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How to Vet Charities

If you’re like most Americans, you give generously to the causes that matter to you, but in giving that financial help you want to make sure the charities you donate to also effectively and efficiently spends those funds to achieve meaningful change.

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    How to Vet Charities

    Three out of every 10 dollars in annual contributions to charities are made in the month of December; 10% of annual giving occurs in the last three days of the year.1

    Though many Americans may wait until the end of the year to donate to charitable causes, they are exceedingly generous, with 2021 charitable contributions of almost $327 billion, or 67% of total giving.2

    If you’re like most Americans, you give generously to the causes that matter to you, but in giving that financial help you want to make sure that the charity you donate to also effectively and efficiently spends those funds to achieve meaningful change.

    There are steps you can take to ensure your donations have real world impact.

    Research, Then Donate

    Information regarding a charity’s efficiency and effectiveness is readily available and generally free. Here are nine ways to vet a charity.

    1. Study its history. Find out how long the candidate charity has been around and who supports them. While the involvement of highly respected individuals is no guarantee of a great charity, it helps knowing that people with public reputations are comfortable with their involvement in the charity. Research news stories on the charity.
    2. Visit its website. This is a great way to learn about how a charity is putting their money to use.
    3. Contact donors and volunteers on social media. Ask them what their experience has been with the charity and their level of satisfaction with the charity’s efforts.
    4. Review its finances. Examine a charity’s Form 990 and financial statements. Determine whether a charity has submitted their financials to an independent audit—a good sign of transparency.
    5. Use independent evaluators. Take advantage of some wonderful independent charity evaluators that vet and score hundreds of charities, including Charity Navigator, GuideStar, BBB Wise Giving Alliance and CharityWatch.
    6. Focus on fundraising efficiency. Determine what percentage of funds raised goes to directly benefiting the charity’s mission versus funds spent on administration, fundraising and lobbying. Look for a minimum of at least 70%.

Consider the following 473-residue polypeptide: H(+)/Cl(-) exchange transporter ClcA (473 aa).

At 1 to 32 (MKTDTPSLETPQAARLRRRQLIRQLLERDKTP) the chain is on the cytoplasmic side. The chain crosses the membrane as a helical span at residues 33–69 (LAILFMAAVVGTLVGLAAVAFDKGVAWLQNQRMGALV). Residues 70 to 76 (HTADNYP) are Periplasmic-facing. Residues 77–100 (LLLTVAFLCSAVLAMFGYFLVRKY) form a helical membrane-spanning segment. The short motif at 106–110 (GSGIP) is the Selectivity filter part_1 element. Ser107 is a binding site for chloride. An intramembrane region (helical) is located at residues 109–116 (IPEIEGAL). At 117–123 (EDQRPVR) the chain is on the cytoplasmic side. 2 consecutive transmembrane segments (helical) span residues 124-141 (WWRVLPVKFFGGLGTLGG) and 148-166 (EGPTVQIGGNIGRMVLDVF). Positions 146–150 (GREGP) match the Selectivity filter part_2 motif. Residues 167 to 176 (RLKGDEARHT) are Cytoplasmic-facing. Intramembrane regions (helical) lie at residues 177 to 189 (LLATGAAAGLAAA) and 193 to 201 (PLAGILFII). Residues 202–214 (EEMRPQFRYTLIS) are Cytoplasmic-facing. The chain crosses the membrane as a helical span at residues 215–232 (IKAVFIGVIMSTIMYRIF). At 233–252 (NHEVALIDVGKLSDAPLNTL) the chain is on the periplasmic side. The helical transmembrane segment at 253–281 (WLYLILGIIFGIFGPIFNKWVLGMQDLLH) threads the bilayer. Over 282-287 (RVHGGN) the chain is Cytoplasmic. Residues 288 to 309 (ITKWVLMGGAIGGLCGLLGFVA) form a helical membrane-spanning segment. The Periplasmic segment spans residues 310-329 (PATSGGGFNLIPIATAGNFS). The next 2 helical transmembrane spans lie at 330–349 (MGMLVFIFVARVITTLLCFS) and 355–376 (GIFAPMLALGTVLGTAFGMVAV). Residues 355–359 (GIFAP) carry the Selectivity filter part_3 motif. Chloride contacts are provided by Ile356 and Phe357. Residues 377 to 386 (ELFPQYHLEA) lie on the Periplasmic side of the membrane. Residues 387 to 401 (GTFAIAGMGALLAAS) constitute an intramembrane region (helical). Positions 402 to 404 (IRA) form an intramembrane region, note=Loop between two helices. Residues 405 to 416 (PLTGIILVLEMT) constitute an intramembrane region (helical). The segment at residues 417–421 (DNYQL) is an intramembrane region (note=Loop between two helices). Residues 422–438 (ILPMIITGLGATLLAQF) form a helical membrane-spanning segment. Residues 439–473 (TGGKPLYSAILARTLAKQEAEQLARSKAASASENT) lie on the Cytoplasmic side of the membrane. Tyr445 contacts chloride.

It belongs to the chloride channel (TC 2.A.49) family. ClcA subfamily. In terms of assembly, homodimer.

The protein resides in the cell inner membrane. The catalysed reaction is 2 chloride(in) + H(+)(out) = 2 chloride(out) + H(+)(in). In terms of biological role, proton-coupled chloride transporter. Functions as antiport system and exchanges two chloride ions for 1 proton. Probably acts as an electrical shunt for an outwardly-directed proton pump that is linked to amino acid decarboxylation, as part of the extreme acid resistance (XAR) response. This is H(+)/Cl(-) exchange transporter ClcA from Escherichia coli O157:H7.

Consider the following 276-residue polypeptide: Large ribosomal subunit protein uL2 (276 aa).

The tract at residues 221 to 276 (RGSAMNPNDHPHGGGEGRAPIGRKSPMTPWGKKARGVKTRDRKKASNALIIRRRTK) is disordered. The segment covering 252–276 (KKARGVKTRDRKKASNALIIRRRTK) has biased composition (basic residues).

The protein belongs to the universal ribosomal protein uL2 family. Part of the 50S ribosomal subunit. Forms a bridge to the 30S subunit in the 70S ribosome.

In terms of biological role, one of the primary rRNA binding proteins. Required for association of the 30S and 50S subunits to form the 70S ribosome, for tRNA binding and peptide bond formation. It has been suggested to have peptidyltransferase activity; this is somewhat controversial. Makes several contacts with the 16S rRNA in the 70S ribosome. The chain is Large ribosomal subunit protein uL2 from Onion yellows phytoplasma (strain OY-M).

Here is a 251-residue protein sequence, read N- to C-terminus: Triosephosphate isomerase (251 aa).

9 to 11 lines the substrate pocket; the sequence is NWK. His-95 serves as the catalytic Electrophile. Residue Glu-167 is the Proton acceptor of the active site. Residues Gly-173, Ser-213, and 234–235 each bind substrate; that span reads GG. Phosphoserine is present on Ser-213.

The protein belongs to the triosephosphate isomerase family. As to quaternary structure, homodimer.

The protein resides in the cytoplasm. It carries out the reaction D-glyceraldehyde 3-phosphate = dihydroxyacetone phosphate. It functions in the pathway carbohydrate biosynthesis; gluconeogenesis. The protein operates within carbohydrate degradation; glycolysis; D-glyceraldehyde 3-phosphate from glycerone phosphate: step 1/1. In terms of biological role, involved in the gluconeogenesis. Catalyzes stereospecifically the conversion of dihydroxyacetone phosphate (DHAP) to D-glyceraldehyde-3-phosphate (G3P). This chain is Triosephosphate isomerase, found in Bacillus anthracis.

7. Zero in on performance outcomes. Many charities appear to be actively involved in effecting change with little real impact. Non-governmental organizations are a good example of spending years in Africa driving shiny new SUVs around, but having very little positive impact.
    8. Consider an entry-level volunteer position. That will help you get to know the charity and whether it’s worth your investment.
    9. Confirm its tax deductible eligibility. The IRS offer a free search tool to determine if a contribution made to a candidate charity will be tax deductible.

    First and foremost, when preparing to give of your hard-earned money and/or valuable time, follow your heart with a charity that supports causes you are passionate about.  Just be sure scammers or less-than-truthful organizations aren’t taking advantage of your generosity.

    Sources:

    1. https://nonprofitssource.com/online-giving-statistics/#:~:text=General%20Charitable%20Giving%20Statistics,3%20days%20of%20the%20year.
    2. https://www.nptrust.org/philanthropic-resources/charitable-giving-statistics/

    Please reference disclosures at: https://blog.americanportfolios.com/disclosures/

    About The Author

     

    Senior Vice President of Marketing and Corporate Communications 
    631.439.4600, ext. 108 

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